On this page:
This topic discusses techniques for troubleshooting agent installation and operation. In particular, it describes how to find and interpret information in agent log files.
Resolving Java Agent Startup Issues
The first thing the Java agent does upon application startup is register with the Controller. Once registered, the agent should appear in the Settings > AppDynamics Agents list.
If you do not see the agent in the list within a few minutes, check the following:
- Make sure you have restarted the application server.
- Verify that the javaagent argument has been added to the startup script of your JVM.
- Verify that you configured the agent-controller communication properties and agent identification properties in the controller-info.xml file or as system properties in the startup script of your JVM. See Java Agent Configuration Properties.
- Check the Agent logs directory located at <agent_home>/logs/<Node_Name> for the agent.log file.
- Verify that the Agent is compatible with the Controller. For details see Agent and Controller Compatibility.
Locating the Java Agent Log Files
Agent log files are located in the <agent_home>/logs/<node_name> folder.
The agent.log file is the recommended file to help you with troubleshooting. This log can indicate the following:
- Incomplete information in your Agent configuration
- The Controller port is blocked
- Incorrect file permissions
Error messages related to starting the Java Agent use this format:
Resolving Incomplete Agent Configuration Issues
The following table lists the typical error messages for incomplete Agent configuration:
Cannot connect to the Agent - ERROR com.singularity.XMLConfigManager -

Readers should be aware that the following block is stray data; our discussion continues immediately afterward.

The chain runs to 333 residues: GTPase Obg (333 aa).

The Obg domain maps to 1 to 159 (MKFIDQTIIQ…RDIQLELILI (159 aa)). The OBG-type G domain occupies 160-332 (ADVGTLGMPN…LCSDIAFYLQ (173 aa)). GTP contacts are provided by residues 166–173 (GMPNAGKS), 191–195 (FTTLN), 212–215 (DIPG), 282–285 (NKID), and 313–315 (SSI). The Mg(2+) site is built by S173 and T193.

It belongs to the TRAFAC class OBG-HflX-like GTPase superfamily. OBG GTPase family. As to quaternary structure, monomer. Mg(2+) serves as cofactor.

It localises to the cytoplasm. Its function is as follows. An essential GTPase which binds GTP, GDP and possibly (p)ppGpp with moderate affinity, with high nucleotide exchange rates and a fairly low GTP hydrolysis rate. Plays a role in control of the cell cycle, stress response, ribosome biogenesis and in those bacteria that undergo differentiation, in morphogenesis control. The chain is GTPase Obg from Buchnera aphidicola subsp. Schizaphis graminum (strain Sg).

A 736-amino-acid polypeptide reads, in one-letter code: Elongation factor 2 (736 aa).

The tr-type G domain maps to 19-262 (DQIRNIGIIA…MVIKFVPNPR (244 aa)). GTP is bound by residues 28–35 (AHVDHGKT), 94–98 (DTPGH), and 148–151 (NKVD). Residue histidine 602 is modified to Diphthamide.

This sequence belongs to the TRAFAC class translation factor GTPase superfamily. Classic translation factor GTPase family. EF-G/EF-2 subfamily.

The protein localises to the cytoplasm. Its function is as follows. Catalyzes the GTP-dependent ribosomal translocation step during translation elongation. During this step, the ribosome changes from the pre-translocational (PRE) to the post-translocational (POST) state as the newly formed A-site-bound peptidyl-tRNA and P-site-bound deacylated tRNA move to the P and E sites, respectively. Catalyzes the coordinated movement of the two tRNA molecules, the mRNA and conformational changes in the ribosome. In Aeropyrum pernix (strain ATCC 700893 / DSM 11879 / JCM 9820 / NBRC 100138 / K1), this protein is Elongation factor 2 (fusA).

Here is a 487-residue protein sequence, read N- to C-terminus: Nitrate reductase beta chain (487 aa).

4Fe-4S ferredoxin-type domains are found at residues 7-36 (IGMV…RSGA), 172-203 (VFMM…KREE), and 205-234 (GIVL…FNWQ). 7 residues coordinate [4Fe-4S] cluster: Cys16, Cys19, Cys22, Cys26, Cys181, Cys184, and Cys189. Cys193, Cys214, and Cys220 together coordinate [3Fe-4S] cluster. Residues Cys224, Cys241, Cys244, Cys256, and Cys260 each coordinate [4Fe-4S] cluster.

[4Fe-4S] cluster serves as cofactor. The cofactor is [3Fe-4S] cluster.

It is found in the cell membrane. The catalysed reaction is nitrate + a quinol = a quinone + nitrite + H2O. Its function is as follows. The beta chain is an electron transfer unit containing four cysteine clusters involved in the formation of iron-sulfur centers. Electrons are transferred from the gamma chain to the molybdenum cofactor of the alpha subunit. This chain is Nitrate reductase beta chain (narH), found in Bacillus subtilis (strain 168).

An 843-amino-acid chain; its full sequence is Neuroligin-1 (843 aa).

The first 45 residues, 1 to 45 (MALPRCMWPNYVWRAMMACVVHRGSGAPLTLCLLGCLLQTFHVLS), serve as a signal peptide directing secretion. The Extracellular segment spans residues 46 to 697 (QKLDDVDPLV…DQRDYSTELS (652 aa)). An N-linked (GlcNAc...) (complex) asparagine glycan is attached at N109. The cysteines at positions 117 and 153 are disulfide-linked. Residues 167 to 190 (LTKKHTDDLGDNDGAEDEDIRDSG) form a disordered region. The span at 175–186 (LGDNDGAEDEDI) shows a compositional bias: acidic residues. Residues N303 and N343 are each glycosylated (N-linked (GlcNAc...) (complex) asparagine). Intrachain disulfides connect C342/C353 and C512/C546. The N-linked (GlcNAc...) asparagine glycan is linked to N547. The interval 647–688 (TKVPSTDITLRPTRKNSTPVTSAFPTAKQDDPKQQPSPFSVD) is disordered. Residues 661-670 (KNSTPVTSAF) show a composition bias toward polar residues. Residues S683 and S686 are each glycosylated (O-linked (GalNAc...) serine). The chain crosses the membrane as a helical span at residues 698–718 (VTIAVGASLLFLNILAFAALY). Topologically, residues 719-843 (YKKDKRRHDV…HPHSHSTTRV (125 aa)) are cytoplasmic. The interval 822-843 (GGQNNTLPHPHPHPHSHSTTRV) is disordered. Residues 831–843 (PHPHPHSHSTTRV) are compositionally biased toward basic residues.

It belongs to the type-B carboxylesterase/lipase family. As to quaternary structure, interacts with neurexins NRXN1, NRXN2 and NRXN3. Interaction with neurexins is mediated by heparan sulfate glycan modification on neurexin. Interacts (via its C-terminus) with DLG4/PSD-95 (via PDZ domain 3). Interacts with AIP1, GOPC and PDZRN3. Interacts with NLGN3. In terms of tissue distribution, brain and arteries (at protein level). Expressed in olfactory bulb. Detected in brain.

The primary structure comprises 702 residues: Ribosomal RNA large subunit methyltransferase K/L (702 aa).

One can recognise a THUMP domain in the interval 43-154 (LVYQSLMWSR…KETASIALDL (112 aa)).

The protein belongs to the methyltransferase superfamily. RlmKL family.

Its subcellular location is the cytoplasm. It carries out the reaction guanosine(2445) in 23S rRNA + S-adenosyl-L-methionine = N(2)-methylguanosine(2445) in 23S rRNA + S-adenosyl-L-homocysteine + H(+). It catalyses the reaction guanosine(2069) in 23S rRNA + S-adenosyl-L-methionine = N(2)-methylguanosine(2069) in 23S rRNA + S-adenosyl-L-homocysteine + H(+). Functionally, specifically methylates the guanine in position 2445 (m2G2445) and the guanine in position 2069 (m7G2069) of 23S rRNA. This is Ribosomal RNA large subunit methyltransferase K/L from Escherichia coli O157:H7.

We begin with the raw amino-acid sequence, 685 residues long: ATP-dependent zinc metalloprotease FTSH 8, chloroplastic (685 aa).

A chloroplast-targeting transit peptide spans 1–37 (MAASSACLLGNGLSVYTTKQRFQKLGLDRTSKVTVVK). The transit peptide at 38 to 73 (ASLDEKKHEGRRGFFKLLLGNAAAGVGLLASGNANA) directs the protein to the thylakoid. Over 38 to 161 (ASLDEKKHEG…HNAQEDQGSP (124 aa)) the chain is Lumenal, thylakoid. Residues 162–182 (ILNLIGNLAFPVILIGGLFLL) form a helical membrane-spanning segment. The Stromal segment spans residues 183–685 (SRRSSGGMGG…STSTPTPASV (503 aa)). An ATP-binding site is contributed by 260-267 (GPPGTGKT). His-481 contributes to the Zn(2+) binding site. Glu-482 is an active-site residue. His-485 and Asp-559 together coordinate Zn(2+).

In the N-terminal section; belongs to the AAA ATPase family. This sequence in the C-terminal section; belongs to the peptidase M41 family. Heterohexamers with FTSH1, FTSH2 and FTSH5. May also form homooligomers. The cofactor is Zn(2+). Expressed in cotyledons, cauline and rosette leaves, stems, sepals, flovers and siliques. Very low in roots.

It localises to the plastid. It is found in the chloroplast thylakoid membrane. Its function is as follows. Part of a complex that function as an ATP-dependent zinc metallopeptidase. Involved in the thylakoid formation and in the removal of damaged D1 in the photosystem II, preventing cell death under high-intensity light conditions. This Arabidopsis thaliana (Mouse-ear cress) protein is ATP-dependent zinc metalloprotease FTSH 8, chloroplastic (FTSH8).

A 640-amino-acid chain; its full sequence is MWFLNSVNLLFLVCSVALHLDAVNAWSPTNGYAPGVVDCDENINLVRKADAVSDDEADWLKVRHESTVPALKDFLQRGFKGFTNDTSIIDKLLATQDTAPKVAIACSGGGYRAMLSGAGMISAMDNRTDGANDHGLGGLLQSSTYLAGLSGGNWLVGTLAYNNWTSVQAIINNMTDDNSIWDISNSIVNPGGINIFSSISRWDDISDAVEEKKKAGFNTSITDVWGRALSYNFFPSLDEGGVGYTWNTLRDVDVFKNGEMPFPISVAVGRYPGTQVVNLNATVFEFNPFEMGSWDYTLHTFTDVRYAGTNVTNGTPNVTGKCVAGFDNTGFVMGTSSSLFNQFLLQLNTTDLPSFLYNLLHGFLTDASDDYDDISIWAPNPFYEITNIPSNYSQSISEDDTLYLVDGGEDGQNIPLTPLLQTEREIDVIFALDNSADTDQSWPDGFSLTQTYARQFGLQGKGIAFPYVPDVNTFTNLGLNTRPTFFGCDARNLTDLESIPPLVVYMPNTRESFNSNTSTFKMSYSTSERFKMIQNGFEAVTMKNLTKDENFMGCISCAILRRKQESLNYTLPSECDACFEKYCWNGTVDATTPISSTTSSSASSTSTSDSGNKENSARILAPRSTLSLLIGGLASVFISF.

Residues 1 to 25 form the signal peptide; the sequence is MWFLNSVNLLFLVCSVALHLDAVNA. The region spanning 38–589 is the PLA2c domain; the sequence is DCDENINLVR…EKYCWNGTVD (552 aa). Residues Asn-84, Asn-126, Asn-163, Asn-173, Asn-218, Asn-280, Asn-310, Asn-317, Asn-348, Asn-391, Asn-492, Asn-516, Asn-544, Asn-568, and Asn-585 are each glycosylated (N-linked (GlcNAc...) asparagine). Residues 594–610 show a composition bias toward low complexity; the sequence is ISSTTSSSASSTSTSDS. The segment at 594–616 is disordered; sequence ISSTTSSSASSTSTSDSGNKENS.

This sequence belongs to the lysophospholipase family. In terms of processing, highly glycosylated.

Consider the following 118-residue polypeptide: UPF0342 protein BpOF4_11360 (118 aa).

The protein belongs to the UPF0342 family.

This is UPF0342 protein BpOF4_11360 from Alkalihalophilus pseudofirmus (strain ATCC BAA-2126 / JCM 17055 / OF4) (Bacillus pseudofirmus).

This indicates that the value for the Controller port in controller-info.xml is missing. Add the Controller port and host value to resolve:
Caused by: com.singularity.ee.agent.configuration.a:
This is usually caused because of incorrect configuration in the Controller-info.xml file.
Ensure that the information for agent communication (Controller host and port) and agent identification (application, tier and node names) is correctly configured.
Alternatively, you can also use the system properties (-D options) or environment variables to configure these settings.
Unblocking the Controller Port
The following table lists the typical error message when the Controller port is blocked in your network:
ERROR com.singularity.CONFIG.ConfigurationChannel - Fatal transport error: Connection refused
Try pinging the Controller from the machine where you have configured the application agent.
To check if a port is blocked in the network, use the commands:
The default ports are:
Correcting File Permission Issues
Following table lists the typical error message when the file permissions are not correct:
ERROR com.singularity.JavaAgent - Could Not Start Java Agent com.singularity.ee.agent.appagent.kernel.spi.c: Could not start services"
This is usually caused because of incorrect permissions for log files. To troubleshoot:
Confirm whether the user who is running the server has read and write permission on the agent directories.
If the user has chmod a-r equivalent permission, change the permission to chmod a+r "<agent_home>"
Maximum Async Handoff Call Graph Samples Error
The following error indicates that the number of handoffs in an asynchronous has exceeded the limit:
This can result from transactions being misidentified as async transactions. In AppDynamics 3.6 and later, all Runnables, Callables and Threads are instrumented by default except those that are excluded by the agent configuration in app-agent-config.xml.
In some environments, this may result in too many classes being instrumented, or cause common classes in a framework that implements the Runnable interface to be mistaken for asynchronous activity when it is not, for example Groovy applications using Clojure.
To debug, check the call graph for asynchronous activities that are misidentified as asynchronous activities. If found, exclude the packages that are not really asynchronous activities.